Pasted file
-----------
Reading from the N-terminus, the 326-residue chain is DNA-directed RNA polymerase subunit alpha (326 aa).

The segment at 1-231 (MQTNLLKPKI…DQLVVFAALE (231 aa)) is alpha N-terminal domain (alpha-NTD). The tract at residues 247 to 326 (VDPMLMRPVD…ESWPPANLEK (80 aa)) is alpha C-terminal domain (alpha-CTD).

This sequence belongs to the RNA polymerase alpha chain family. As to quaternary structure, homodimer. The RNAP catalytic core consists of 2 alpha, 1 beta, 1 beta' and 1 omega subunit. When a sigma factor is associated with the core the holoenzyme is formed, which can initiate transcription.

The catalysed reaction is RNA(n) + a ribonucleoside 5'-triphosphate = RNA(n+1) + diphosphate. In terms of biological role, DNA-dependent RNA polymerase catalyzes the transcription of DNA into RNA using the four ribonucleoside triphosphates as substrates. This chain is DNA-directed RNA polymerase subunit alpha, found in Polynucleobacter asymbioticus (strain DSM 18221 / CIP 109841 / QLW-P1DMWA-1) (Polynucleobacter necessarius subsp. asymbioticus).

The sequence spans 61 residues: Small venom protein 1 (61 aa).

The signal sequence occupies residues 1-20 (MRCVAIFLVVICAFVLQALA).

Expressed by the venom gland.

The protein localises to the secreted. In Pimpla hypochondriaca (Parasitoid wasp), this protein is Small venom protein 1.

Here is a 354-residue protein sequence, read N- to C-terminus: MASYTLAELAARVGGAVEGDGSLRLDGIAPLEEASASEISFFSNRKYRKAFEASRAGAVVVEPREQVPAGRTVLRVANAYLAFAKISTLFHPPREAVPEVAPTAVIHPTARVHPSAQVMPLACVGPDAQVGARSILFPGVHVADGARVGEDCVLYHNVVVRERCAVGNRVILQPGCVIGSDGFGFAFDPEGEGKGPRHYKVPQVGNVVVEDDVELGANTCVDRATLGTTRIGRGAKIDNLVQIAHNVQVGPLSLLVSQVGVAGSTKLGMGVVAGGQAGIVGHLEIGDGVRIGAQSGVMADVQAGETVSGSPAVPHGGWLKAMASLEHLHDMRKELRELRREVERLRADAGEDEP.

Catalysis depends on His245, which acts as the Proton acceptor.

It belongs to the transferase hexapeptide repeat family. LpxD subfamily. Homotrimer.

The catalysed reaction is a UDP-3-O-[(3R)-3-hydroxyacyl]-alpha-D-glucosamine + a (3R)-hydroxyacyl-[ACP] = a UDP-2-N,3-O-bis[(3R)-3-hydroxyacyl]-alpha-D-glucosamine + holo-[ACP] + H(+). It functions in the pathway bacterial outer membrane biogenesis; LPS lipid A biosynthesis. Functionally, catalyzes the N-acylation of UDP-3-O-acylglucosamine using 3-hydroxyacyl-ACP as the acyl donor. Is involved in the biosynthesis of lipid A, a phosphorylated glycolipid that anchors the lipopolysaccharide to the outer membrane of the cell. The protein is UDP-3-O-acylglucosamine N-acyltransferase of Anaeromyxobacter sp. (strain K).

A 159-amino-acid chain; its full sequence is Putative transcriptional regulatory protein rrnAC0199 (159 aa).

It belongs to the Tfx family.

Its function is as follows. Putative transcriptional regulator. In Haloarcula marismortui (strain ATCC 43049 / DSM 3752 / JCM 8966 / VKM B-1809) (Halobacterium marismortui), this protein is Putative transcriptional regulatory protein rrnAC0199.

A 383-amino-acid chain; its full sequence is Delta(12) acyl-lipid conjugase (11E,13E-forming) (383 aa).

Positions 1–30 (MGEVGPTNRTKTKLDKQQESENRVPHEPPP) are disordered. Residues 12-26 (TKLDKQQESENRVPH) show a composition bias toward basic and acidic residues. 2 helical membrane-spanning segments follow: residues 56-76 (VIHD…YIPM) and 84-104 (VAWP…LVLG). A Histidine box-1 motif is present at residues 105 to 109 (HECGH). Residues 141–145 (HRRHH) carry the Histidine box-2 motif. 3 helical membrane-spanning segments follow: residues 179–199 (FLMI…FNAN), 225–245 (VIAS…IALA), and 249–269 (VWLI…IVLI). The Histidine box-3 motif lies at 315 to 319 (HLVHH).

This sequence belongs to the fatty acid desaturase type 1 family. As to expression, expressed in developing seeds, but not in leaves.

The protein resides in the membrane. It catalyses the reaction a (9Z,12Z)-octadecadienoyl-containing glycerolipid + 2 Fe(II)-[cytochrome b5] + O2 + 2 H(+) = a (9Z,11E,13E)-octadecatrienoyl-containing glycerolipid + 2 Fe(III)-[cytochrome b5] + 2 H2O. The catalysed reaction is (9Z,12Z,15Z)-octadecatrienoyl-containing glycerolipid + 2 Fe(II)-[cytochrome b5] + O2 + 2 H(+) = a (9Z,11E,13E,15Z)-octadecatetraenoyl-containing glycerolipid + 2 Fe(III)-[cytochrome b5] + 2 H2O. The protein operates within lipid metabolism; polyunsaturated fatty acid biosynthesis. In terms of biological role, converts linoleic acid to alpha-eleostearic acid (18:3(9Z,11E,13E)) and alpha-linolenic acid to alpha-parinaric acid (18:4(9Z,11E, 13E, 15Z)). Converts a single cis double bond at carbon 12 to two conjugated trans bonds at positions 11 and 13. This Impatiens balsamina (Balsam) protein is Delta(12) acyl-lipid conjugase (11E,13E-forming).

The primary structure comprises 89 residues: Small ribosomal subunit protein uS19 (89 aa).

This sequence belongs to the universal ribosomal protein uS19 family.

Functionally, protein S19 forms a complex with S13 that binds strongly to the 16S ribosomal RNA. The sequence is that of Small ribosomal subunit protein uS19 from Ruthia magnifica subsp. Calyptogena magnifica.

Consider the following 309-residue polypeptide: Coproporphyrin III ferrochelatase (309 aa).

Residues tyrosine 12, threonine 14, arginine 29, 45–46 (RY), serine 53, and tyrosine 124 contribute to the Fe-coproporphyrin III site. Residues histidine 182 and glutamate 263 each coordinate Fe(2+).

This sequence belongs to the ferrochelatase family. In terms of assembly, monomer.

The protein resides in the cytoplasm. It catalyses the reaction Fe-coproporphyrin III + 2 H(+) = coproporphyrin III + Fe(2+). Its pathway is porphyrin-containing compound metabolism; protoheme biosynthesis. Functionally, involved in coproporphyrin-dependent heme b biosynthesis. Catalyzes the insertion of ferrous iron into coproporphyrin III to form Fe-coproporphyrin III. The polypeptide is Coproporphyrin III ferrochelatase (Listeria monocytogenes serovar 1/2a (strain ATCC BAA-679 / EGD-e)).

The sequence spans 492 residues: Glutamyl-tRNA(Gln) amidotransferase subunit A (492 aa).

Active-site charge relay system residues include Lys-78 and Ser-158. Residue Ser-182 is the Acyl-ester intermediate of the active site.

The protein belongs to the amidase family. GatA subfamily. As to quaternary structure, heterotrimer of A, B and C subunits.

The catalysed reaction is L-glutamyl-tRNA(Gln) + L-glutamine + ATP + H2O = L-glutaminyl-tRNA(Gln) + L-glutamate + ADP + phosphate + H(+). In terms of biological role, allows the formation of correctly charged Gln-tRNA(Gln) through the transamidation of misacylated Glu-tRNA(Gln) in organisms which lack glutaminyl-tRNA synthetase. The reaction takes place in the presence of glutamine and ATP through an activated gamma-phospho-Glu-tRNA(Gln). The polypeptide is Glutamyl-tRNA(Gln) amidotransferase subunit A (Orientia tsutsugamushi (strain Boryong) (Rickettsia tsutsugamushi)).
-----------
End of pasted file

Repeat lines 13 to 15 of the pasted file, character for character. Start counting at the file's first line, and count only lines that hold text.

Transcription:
A 159-amino-acid chain; its full sequence is Putative transcriptional regulatory protein rrnAC0199 (159 aa).

It belongs to the Tfx family.

Its function is as follows. Putative transcriptional regulator. In Haloarcula marismortui (strain ATCC 43049 / DSM 3752 / JCM 8966 / VKM B-1809) (Halobacterium marismortui), this protein is Putative transcriptional regulatory protein rrnAC0199.